July 24, 2024

Elon Musk’s social media company, X, sued Media Matters for America and one of its staff members Monday over an investigative report the progressive watchdog organization published saying Nazi content ran on the X app alongside advertisements from major corporations. 

News of the lawsuit coincided with Texas Attorney General Ken Paxton’s announcing an investigation into Media Matters for possible fraudulent activity. 

“We are examining the issue closely to ensure that the public has not been deceived by the schemes of radical left-wing organizations who would like nothing more than to limit freedom by reducing participation in the public square,” Paxton said in a news release that Musk also posted to X.

Missouri Attorney General Andrew Bailey said Sunday on X that his team was also looking into the matter. Bailey and Paxton are Republicans. 

The lawsuit, which was filed in federal court in Fort Worth, Texas, seeks unspecified damages, as well as an order from the court for Media Matters to remove the article. 

Media Matters President Angelo Carusone said the website would defend itself. 

“This is a frivolous lawsuit meant to bully X’s critics into silence. Media Matters stands behind its reporting and looks forward to winning in court,” he said in a statement. 

The lawsuit is a major escalation of a fight involving Musk, his critics and X’s shaky relationship with advertisers. Musk set off a firestorm last Wednesday when he published comments on X embracing a conspiracy theory that many consider antisemitic, and Media Matters published its report the next day saying Nazi posts had run next to ads from Apple, IBM and other companies. 

Many of those advertisers have paused their spending on X in response to the report. (They include Comcast and NBCUniversal. Comcast owns NBCUniversal, which is the parent company of NBC News.)

In the lawsuit, X alleges that Media Matters’ portrayal of the app is untrue because its article did not reflect what typical users see. 

“Media Matters knowingly and maliciously manufactured side-by-side images depicting advertisers’ posts on X Corp.’s social media platform beside Neo-Nazi and white-nationalist fringe content and then portrayed these manufactured images as if they were what typical X users experience on the platform,” the lawsuit says. 

The intention was to harm X’s advertising sales, according to the suit.

Media Matters, a nonprofit website, was founded in 2004 by David Brock, a former right-wing journalist who became a Democrat in the 1990s and is now a political consultant and commentator.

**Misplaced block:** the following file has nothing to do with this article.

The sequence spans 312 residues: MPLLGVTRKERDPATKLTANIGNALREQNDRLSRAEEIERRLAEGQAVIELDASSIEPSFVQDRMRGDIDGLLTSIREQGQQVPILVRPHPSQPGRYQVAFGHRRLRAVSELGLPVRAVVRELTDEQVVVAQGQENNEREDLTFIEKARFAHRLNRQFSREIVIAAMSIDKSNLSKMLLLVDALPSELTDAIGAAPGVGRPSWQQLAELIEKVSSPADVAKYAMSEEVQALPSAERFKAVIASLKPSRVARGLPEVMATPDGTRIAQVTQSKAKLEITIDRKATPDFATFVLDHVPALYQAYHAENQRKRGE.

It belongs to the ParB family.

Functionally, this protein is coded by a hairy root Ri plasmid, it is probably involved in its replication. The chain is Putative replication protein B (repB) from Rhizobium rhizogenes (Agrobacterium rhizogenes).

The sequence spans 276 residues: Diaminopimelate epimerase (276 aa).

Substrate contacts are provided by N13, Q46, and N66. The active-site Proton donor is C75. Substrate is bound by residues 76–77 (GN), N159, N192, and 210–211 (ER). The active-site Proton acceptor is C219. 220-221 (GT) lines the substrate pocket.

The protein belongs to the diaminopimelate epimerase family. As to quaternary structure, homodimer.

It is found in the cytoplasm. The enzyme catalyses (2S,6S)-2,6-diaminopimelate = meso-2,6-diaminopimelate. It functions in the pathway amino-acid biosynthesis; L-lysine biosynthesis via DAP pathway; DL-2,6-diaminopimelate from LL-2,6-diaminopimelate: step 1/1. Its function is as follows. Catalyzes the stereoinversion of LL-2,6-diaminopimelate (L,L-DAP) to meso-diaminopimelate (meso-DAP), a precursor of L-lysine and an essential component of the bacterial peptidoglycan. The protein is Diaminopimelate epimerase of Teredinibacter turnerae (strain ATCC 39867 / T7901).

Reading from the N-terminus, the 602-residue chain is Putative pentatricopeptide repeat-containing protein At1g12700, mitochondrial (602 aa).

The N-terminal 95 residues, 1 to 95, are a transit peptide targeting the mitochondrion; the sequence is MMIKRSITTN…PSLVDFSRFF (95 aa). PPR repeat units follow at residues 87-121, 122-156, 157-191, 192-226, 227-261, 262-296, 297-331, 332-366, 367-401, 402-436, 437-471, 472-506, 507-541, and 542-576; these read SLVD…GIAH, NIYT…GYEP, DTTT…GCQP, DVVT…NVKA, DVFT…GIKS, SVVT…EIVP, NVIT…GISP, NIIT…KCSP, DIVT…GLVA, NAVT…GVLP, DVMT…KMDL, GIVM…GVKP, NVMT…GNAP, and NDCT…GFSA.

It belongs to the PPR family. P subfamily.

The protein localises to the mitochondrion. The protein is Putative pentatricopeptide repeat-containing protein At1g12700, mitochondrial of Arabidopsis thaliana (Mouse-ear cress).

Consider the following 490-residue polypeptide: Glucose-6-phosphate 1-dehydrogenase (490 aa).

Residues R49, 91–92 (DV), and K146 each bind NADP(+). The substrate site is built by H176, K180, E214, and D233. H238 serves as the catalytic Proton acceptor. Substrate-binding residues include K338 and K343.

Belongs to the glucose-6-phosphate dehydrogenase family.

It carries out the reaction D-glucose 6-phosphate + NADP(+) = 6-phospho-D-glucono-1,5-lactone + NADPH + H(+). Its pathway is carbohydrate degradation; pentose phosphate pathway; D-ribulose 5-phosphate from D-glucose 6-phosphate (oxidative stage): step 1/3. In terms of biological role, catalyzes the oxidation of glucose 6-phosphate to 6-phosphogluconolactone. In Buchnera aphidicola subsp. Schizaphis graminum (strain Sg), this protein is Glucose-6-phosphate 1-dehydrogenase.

The lawsuit also names as a defendant Eric Hananoki, a senior investigative reporter at Media Matters and the author of the article. Hananoki did not immediately respond to a request for comment. 

The lawsuit makes a few specific legal claims. One is that Media Matters “intentionally interfered with contracts” between X and its advertisers. A second is that the website disparaged X with false statements and that it did so “with clear malice, well aware of their falsity.” And the third is that it unlawfully interfered with business relationships. 

Under the First Amendment’s guarantee of free speech as interpreted by the Supreme Court, plaintiffs who are public figures must prove actual malice by other parties to win claims like defamation. 

Daxton Stewart, a journalism professor at Texas Christian University and a lawyer, said the lawsuit was “frivolous.” He said that although the lawsuit is framed as defending free speech, it would do the opposite by penalizing a website. 

“The huge problem is the First Amendment,” Stewart wrote in an email. “They’re asking a court to order the takedown of clearly protected commentary, and trying to escape the obvious First Amendment issues with that by cloaking it in contract interference language that suggests advertisers left the platform because of a Media Matters report rather than, say, their own judgment at seeing what Twitter has become.” 

“It’s utter nonsense, of course, but that’s the way these self-described free speech warriors operate today,” he added. “The goal is to chill free speech, and we can only hope it doesn’t work.” 

Musk and X do not dispute that Nazi material exists on the app, and Musk has defended its presence as evidence of free speech. In a statement he posted Friday, he said that of the nine posts highlighted by Media Matters, only one violated X’s content policies. He said X had limited the reach of that post. 

The posts highlighted by Media Matters included a denial that the Holocaust happened, a quote about truth attributed to Adolf Hitler next to a photo of him and a post saying the rise of Nazism was a “spiritual awakening.”